USFWS Expanding Hunting, Fishing Opportunities on Wildlife Refuges

The changes will affect more than a dozen refuges across nine states.

Hunting and fishing opportunities are increasing on America's wildlife refuges. (Photo by Adventure Photo via iStock)

 

New hunting and angling opportunities are coming to America’s wildlife refuges. Sportsmen and women will soon enjoy increased access to 13 refuges across nine states, a much-needed change at a time when access to hunting and fishing areas is shrinking. Some refuges will offer more access than they already allow, while others will be opened to the hunting and fishing public for the first time ever.

The director of the U.S. Fish and Wildlife Service, Dan Ashe, announced the proposal July 13. The plan encompasses migratory bird, upland, and big game hunting opportunities, as well as sport fishing.

“The highly successful North American Model of Wildlife Conservation is founded on our nation’s great hunting and fishing heritage,” Ashe said. “This tradition was the primary driver behind the creation of the Refuge System that has since set aside millions of acres of land for the conservation of all wildlife, and so where it is compatible with refuge management goals and other recreational activities, we are pleased to be able to expand hunting and fishing opportunities.”

Among the expanding access opportunities, two refuges are opening to sportsmen and women for the first time ever. Colorado’s Baca National Wildlife Refuge will open to migratory game bird, upland, and big game hunting but is currently closed to public-use activities. South Dakota’s Lake Andes National Wildlife Refuge will open to sport fishing and is already open to migratory game bird, upland, and big game hunting.

The refuge system includes 560 refuges and 38 wetland management districts. According to the USFWS, there is at least one national refuge within an hour’s drive of most of the country’s major metropolitan areas. What’s more, roughly 90 million Americans—41 percent of the 16-and-older population—enjoy some sort of wildlife-related pastime, contributing more than $144.7 billion to the economy in 2011 alone.

Insufficient access to hunting and fishing areas is often cited as the primary reason hunters and anglers forgo time afield. Refuges provide a crucial outlet, with regulated hunting permitted on 336 refuges and fishing on 275. In addition to the recreation they provide, hunting and fishing help manage the refuges’ animal populations.

“With America becoming ever more urban and its citizens increasingly divorced from nature, it is becoming critical that we find ways to foster connections between people and the natural world,” Ashe said. “As any outdoorsman or outdoorswoman will tell you, there are few better ways than to be outdoors sitting by the water’s edge with a rod and reel or wading in the shallows of a natural wetland habitat while waterfowl fly overhead.”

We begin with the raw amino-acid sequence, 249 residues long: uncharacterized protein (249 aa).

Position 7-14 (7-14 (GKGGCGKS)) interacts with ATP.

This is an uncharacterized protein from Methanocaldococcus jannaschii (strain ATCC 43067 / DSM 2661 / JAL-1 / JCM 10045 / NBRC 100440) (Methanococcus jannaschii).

Public comments on the changes are invited before August 15. For more information and to submit comments, visit www.regulations.gov and reference docket number FWS-HQ-NWRS-2016-0007.

Click here to learn more about hunting opportunities on national wildlife refuges and here for angling opportunities.

 

 

2 thoughts on “USFWS Expanding Hunting, Fishing Opportunities on Wildlife Refuges

  1. I grew up in New Jersey where land for hunting is very limited. I went deer hunting at the Great Swamp National Refuge once, it was very crowded. Fortunately I drove once on route 6 to visit a cousin in Scranton, PA and discovered Pennsylvania had large state game lands that were free to use. After a scenic 1 1/2 hours drive, I could enjoy hiking a huge tract of forest after purchasing a 5 day small game license.
    The very first hunt I managed to shoot a ruffed grouse. I field dressed it and took it back home to Bridgewater, NJ and ate it for dinner that night. I moved to New Mexico 6 years ago and now I hunt black bear, mountain lion, bobcat and coyote in the national forests. Most of these national forests are huge with very few people using them.

  2. It’s high-time… Out here in the PNW it has been getting worse. What was drive in and hunt, is now pay to hunt, or even simply “No Trespassing” at all! It is my firm belief that some is the fault of lazy hunters, and some is actually vandals trying to get hunters out of the woods… I wish the DFW would set up Game cameras all over the place! Hopefully catching the specific violators in the act! We used to have freedom to roam, and we always left areas better than when we found em…

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